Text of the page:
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Shexit - Clean Shareholder Exit

Preventative Law

Want "out" of a business?  Shareholders can’t or won’t agree?  Stuck, unable to move forward?  Business going down?  High stress, affecting health and relationships?
Here’s the answer.  A quick, neat process.

Toss a Coin, Better than Court

You could pursue Court proceedings, for example company wind-up and/or a shareholder oppression proceedings.  But why waste time and money and invite stress, especially when you can't be sure what you'll get?

Stay out of Court whenever possible.

50 Ways to Leave, Let me Count

An out-of-Court agreement is almost invariably the best course.  There are other options, but the agreed outcomes often involve the following:

A. One or more shareholders stay, and one or more shareholders exit: Those who stay buy out the leavers for an agreed price.

B. One or more shareholders sell their shares to a new party approved by the other shareholders.

C. The business is split up between the shareholders.

D. The shareholders agree to sell the business (or company), and the net proceeds are divvied up between them.

E. Appoint a liquidator by shareholder special resolution to wind up the company (voluntary/solvent members company wind-up) (e.g. negotiate a release from the Lease, let staff go, sell the company's assets, collect debts, pay debts, finalise all outstanding matters, divvy up the net proceeds if any between the shareholders, and de-register the company). 

(NOTE: When shareholders aren't getting along it's sometimes difficult to sell the business or company.  If the company is wound up by a liquidator, the liquidator's fees are likely to be significant).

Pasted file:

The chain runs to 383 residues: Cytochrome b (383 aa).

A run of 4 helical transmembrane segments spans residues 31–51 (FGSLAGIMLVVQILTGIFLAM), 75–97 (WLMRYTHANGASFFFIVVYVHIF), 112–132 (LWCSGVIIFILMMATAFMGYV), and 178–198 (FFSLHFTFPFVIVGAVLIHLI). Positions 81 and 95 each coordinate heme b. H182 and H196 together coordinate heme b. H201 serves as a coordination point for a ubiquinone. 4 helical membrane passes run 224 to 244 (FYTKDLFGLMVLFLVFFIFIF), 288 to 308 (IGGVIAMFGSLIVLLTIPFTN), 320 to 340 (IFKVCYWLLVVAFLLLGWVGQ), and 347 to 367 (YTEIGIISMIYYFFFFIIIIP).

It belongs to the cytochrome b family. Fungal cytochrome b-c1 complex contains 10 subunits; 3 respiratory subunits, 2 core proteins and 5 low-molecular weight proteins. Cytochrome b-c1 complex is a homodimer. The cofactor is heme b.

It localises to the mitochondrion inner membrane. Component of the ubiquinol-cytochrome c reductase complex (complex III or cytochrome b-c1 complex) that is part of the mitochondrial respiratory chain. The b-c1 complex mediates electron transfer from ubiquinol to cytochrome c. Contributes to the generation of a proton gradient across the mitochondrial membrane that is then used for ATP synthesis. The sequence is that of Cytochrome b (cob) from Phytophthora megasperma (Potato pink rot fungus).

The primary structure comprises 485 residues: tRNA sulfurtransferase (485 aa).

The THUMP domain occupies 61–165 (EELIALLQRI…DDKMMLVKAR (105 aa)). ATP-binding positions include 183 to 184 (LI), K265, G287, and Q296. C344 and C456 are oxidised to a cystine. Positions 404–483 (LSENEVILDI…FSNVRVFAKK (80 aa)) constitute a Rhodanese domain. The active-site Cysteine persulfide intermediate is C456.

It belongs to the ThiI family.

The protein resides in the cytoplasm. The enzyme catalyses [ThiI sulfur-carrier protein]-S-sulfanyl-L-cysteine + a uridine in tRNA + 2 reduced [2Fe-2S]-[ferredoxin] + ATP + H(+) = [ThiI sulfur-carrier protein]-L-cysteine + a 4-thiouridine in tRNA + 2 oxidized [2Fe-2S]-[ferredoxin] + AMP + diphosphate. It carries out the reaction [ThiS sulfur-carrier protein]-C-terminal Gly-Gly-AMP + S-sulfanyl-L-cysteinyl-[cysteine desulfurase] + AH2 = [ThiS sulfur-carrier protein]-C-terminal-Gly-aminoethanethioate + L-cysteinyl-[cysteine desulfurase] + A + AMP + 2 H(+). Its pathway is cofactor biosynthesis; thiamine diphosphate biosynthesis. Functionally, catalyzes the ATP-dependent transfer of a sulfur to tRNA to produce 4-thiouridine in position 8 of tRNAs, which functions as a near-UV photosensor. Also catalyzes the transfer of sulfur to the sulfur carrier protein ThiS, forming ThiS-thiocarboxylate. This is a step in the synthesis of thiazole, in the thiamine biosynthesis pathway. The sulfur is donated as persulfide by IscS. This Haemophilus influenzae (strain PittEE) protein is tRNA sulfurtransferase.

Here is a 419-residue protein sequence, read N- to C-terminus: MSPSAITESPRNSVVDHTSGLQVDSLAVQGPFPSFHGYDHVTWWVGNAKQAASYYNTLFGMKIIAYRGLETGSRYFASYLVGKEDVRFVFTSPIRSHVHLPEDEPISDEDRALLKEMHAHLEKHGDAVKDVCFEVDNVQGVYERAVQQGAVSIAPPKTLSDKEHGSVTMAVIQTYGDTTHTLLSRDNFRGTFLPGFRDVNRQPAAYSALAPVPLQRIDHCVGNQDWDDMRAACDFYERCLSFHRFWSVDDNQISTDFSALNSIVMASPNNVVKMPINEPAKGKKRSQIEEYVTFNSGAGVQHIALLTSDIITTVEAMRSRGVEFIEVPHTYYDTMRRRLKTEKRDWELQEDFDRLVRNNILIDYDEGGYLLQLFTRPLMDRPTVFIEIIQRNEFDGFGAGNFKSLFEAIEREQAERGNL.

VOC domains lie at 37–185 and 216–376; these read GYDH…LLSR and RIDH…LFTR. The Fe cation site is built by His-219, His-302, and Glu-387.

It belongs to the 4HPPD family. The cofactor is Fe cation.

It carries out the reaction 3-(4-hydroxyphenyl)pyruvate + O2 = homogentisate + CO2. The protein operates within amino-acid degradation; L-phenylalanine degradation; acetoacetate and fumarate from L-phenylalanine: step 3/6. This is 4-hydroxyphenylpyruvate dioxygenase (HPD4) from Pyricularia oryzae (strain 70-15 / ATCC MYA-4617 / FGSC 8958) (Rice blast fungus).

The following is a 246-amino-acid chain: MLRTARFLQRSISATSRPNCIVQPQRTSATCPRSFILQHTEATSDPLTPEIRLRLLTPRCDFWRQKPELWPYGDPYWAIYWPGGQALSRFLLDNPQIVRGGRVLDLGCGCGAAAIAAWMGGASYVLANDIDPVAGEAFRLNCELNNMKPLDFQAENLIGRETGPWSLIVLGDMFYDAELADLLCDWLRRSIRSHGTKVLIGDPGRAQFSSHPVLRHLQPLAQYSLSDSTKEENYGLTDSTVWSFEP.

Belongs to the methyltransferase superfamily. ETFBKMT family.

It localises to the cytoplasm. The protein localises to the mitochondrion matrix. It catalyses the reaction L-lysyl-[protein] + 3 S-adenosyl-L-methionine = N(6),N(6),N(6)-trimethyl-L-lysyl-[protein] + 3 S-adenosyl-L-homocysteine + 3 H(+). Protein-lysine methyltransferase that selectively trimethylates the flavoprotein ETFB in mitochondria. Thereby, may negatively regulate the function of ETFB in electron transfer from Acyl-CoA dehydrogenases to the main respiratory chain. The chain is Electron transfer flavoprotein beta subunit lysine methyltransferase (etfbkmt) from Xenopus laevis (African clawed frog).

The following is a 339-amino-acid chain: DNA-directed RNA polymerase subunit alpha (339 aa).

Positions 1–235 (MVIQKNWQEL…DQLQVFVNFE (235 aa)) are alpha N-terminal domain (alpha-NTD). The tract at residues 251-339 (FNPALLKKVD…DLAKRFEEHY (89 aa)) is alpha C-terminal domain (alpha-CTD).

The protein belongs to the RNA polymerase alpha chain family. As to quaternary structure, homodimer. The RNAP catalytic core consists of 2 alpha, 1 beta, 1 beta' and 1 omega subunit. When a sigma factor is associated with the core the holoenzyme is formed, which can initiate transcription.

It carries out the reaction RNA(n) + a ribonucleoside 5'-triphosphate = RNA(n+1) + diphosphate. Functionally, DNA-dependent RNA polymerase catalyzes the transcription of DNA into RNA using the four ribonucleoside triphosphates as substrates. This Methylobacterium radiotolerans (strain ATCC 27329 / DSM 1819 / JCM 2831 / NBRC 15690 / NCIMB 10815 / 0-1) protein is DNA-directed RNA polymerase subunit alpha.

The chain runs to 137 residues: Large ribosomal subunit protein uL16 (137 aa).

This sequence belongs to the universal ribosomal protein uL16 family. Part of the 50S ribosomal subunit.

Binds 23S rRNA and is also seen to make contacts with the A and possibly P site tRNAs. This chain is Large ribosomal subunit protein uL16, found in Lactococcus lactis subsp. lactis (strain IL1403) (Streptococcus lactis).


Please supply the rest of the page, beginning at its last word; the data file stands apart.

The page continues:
20 / 20  Hindsight

The best approach is of course for the parties to agree upfront (e.g. in a Shareholders Agreement, aka “Company Pre-nup”), before going into business together, on what happens if there is a deadlock between them, or if one or more of them wants out.

At the start there is generally much goodwill and trust, and no disagreement, and the parties are more likely to be cool-headed and rational (but often overly optimistic):  Each party could be on either side of any agreed exit arrangements, and is therefore apt to take a more fair and even-handed approach.

Ex Post Facto

What if the parties have not entered into a Shareholders Agreement dealing with these matters?  No problem.  Just enter into one now (a “Post-nup”).

Comprehensive Post-nup

If the parties intend to continue in business together, the Shareholders Agreement could be a comprehensive one, dealing with a wide variety of issues in addition to exit, such as dividend distribution, the delegation or allocation of decision-making powers, “drag along” and “tag along” rights, key decisions requiring super majority approval, appointment of chairperson (and giving them a casting vote), the right to appoint directors, insurance etc.

Exit Only Post-nup

If the parties want, they can enter into a Shareholders Agreement that deals only with shareholder disputes, deadlocks and exit.  This might make some sense where there is a shareholder deadlock.